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August 28, 2006

An Excellent Point About Skis

Check the comments on the previous post and I want to discuss them in some more detail. Not the literal one about me having a money tree, but a hypothetical conversation to have:

"I already own my gear, boots, skis, etc., so why would I want to demo or buy new gear?"

Well, let's assume that you are not in hotpants from the 80's and skiing straight as an arrow 210's from back in the day. Generally, most ski shops are going to sell an average weekender skier a nice set of carvers. I personally bought my first set of Atomics that were a Beta Carve 8.18 and had a very nice sidecut and are like glue on packed powder, ice, groomed, and crud. They are 190's, so a little on the big side, but great skis. I still use them in early and late season and since my dad is roughly my height and wears the same size shoe, he gets my old boots and uses my groomers when we go out. BTW, he actually has bright red hotpants and a powder blue 80's ski jacket. We almost ditched him over it. Chicks hanging all over him all day made it hard. They thought he was a rock star.

Let's compare a good all around ski with lots of sidecut to a powder ski. First thing you will notice is the width, especially in the middle, but also in the tips and tails. The powder ski is just plain wider. Of course it is. That is for float. But you will also notice less sidecut. It makes the ski a little less stable on packed runs. The skis perform radically different, and the honest truth is that unless there is some major fresh out there, a pure powder ski sucks. A carving ski is a much better choice.

What you have to ask yourself is what do you ski most. And for almost everyone, it is packed slopes. I mean, how many powder days with more than say a foot of pow do you get to ski? So it does not make sense to own a powder ski unless you live close to the slopes or have the freedom to chase powder. Basically, you either have no job (Jeremy) or have a job that let's you blow off work whenever you want, yet provides you enough money to pay your rent (me). Rent demo skis on the deep dumps. Just make sure you get to the rental shop early or they will be gone on the days that you really need them.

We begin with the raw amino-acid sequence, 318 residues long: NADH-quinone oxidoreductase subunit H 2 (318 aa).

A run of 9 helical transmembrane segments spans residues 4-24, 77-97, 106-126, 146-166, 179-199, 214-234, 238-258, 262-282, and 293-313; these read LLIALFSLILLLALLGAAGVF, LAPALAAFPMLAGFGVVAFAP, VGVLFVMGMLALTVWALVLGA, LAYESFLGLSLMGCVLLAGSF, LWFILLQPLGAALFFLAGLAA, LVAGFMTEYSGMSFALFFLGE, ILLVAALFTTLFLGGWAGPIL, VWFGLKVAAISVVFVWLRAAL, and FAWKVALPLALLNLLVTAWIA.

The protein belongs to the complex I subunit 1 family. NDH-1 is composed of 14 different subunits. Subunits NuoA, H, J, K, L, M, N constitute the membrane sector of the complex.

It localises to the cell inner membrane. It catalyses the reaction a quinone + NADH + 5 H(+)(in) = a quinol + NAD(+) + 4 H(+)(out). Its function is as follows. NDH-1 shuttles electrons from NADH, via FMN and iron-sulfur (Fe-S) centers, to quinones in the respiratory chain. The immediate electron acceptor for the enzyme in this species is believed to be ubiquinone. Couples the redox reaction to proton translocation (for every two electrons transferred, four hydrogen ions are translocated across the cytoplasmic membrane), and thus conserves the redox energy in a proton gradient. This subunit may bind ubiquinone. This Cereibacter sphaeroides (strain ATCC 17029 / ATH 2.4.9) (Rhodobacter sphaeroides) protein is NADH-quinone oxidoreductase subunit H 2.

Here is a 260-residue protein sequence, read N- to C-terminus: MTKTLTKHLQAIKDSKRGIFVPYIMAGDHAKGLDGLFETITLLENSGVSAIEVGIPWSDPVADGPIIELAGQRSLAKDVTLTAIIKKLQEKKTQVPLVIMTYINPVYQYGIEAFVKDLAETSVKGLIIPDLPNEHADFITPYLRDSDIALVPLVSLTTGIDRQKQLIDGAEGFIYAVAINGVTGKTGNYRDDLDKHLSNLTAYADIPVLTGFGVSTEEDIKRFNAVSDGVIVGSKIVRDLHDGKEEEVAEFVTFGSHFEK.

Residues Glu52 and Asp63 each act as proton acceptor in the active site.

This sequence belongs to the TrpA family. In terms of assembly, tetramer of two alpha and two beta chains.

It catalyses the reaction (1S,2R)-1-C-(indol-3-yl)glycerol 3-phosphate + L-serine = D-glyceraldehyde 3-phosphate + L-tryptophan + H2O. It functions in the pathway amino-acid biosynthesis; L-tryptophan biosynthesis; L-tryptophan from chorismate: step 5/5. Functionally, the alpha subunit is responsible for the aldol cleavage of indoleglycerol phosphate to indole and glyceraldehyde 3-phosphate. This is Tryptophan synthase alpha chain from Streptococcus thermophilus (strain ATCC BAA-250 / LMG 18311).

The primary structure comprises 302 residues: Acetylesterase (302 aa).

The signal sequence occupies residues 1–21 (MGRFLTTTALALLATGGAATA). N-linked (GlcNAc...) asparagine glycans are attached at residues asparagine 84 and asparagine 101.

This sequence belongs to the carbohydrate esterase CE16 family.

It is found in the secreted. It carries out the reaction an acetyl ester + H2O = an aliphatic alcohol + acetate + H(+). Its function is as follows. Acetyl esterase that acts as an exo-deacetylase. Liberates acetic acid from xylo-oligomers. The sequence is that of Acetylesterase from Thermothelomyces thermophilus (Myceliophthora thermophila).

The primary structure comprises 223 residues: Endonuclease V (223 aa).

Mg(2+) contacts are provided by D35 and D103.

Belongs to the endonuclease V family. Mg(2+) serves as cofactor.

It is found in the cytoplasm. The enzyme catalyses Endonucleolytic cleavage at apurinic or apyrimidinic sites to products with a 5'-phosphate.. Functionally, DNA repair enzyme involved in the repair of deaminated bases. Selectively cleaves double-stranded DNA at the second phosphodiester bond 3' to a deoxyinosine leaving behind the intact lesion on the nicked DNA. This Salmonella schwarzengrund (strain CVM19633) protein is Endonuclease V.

So let me answer Jake's question... what do you need a third pair of skis for. I don't have a really good answer. First, everyone should own groomers. Those should always be your first ski. Then, if you are a jibber, own a set of park skis. Or maybe a set of powder skis if you can get in enough days to make it worth it for your second set. I have a hybrid fat twin-tip that works for powder and is OK for the park. But they are a little heavy and so I am looking at park skis that will be somewhat narrower and definitely shorter than my current ones. They will never see powder since I have a powder ski, but will be purely for hitting the park. Biggest reason I am interested is so that I can learn some tricks and hang with Jake and Jackson. They are both riding a more park ski since they are pre-teens and jibbing is where it is at.

OK, so that is ski buying 101. Now, the next step is getting enough time on your skis that you can honestly feel the difference and know how to make your different skis perform under your feet. Truth is that skis are like a hammer. You gotta know how to swing it or all you do is smash your thumb. But as you progress, you honestly will see the pluses and minuses of different equipment. Each ski has its own strong and weak points.

So let me sum this up by saying, when you get up to the mountain, demo two or three sets of skis. Even if you already own gear. Spend at least a day or two a year on new Demo skis. Technology is not progressing super rapidly, so there are no massive changes, but this will let you try out new stuff. And if you have straight as an arrow 210's, once you ski shaped skis, you will take the old ones to Play it Again Sports or throw them away. Most shops on the mountain will let you demo multiple skis during the day if you ask really nicely and know or sweet talk the guys behind the counter. Then you will have a feel for what suits your style and your body.

Posted by Justin at August 28, 2006 11:52 AM